The Guardian May 31, 2000


BHP workers back union rights

Last week workers at BHP's Newman and Port Headland plants voted to back 
a new agreement over terms and conditions, subject to the company agreeing 
to the acceptance of seven points of principle regarding trade union 
rights.

The vote is an important step in the ongoing dispute over (among other 
things) the issue of individual contracts. The company has indicated that 
it will probably agree to the incorporation into the award of gains won in 
previous bargaining and the inclusion of a clause to guarantee the right of 
unions to be represented during the bargaining process.

The inclusion of the union representation clause in particular would be a 
significant victory for the Pilbara workers and other BHP employees. 
Throughout their history the strategy of BHP and other major employer 
groups has been to shoulder unions out of the enterprise bargaining 
process, and to discourage employees from union involvement. This has 
gained a particularly sharp focus since the coming to power of the Howard 
government and the passing of Peter Reith's sinister Industrial Relations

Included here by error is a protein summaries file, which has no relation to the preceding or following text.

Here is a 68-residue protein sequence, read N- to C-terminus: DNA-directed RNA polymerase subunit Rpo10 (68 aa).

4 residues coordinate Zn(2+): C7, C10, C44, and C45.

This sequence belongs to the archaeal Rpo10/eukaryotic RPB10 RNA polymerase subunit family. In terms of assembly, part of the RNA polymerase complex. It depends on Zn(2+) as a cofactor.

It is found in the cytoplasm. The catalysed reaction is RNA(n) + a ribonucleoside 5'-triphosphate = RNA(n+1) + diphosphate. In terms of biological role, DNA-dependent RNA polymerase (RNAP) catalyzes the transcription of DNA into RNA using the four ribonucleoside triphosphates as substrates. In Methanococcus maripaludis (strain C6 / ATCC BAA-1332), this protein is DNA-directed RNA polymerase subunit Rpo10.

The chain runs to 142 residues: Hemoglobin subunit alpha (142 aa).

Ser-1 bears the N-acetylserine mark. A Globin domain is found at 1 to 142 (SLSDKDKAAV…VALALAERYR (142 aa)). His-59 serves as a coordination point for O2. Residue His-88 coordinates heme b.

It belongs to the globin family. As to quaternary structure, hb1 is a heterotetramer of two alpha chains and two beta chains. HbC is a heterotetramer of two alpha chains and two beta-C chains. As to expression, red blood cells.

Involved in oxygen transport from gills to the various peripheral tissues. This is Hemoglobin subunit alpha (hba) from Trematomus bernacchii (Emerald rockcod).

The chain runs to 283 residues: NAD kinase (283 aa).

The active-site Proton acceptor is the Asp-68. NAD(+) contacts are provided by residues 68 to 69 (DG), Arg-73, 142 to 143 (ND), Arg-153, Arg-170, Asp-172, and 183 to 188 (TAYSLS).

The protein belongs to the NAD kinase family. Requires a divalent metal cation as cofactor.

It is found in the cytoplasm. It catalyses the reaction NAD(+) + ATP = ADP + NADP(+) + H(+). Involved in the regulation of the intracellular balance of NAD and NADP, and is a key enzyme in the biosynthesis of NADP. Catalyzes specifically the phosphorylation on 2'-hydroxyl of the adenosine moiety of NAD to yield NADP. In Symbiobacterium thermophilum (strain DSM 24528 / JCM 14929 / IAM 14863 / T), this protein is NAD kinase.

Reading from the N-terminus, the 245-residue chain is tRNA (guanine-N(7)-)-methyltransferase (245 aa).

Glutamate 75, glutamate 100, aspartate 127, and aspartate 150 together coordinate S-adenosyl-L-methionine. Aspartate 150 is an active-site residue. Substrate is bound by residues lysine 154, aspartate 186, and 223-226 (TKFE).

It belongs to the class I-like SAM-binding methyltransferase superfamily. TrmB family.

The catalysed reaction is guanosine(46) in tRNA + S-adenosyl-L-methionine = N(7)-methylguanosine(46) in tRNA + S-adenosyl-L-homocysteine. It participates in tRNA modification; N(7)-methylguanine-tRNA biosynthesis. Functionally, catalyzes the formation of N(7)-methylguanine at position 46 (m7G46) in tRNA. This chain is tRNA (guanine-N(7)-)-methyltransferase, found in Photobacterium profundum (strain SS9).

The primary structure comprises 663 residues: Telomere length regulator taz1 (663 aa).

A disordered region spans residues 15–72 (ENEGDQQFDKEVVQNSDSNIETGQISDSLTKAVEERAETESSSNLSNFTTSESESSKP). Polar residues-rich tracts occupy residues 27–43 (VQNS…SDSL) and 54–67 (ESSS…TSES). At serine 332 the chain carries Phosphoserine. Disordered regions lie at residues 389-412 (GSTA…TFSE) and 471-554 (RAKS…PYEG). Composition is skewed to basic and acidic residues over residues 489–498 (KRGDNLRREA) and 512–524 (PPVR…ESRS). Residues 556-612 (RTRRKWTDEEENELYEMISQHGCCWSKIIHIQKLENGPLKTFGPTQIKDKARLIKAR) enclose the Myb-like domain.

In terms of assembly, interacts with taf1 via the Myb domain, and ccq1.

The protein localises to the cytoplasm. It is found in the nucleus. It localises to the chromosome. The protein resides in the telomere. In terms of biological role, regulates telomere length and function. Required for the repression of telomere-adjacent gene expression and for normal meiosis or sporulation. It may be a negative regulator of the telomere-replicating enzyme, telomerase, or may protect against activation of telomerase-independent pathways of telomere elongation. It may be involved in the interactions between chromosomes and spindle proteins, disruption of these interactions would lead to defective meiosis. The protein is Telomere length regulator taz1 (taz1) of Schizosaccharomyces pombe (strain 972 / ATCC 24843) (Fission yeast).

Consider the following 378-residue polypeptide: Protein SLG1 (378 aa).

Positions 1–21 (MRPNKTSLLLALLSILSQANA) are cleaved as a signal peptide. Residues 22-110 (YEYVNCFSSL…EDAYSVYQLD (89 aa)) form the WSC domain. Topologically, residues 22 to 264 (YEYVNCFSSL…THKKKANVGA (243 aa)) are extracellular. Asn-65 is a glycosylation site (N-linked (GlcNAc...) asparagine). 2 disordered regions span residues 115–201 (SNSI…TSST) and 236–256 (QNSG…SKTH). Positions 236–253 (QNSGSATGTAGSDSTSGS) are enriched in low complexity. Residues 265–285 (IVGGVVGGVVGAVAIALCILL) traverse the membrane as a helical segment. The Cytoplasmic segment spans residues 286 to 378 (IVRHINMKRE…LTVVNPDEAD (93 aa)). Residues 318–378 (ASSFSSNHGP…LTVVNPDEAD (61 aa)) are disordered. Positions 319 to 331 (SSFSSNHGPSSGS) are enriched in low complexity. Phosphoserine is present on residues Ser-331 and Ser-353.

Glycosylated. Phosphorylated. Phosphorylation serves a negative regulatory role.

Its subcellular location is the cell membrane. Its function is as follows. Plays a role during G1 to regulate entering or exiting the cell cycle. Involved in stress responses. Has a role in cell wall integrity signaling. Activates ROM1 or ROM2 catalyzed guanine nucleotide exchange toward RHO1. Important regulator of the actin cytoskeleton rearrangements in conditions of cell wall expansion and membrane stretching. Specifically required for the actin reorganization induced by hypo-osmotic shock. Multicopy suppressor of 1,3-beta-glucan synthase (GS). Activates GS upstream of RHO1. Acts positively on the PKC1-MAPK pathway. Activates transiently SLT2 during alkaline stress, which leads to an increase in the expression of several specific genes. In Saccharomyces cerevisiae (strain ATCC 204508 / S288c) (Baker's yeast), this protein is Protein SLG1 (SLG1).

Bill, which promotes individual work contracts.

Nevertheless, there is still a long way to go before the dispute is finally 
resolved. Despite the encouraging statements of BHP representatives, the 
company has as yet given no firm commitment on union representation and 
award gains, and has indicated that it will oppose inclusion in the 
agreement of other issues involved in the Pilbara workers' seven points of 
principle.

The president of BHP's iron ore operations, Graeme Hunt, said that some of 
the conditions demanded by the Pilbara workers were "very worrying" and 
that they had never been on the agenda before. Union representatives have, 
however, pointed out that the issues arise directly from the implementation 
of the Industrial Relations Bill. Some of the union demands are simply 
intended to avoid protracted industrial disputes. For example, unions 
involved in the dispute are seeking the inclusion of a commitment to 
discussion of a further agreement before the current one expires, and a 
mechanism for the settlement of collective disputes.

The Pilbara workers have steeled themselves for a further stage in their 
long struggle for industrial rights. They have now pledged $60,000 to fund 
a court battle by the ACTU against the company, and have agreed to raise 
futher funds with a $30 per week levy.

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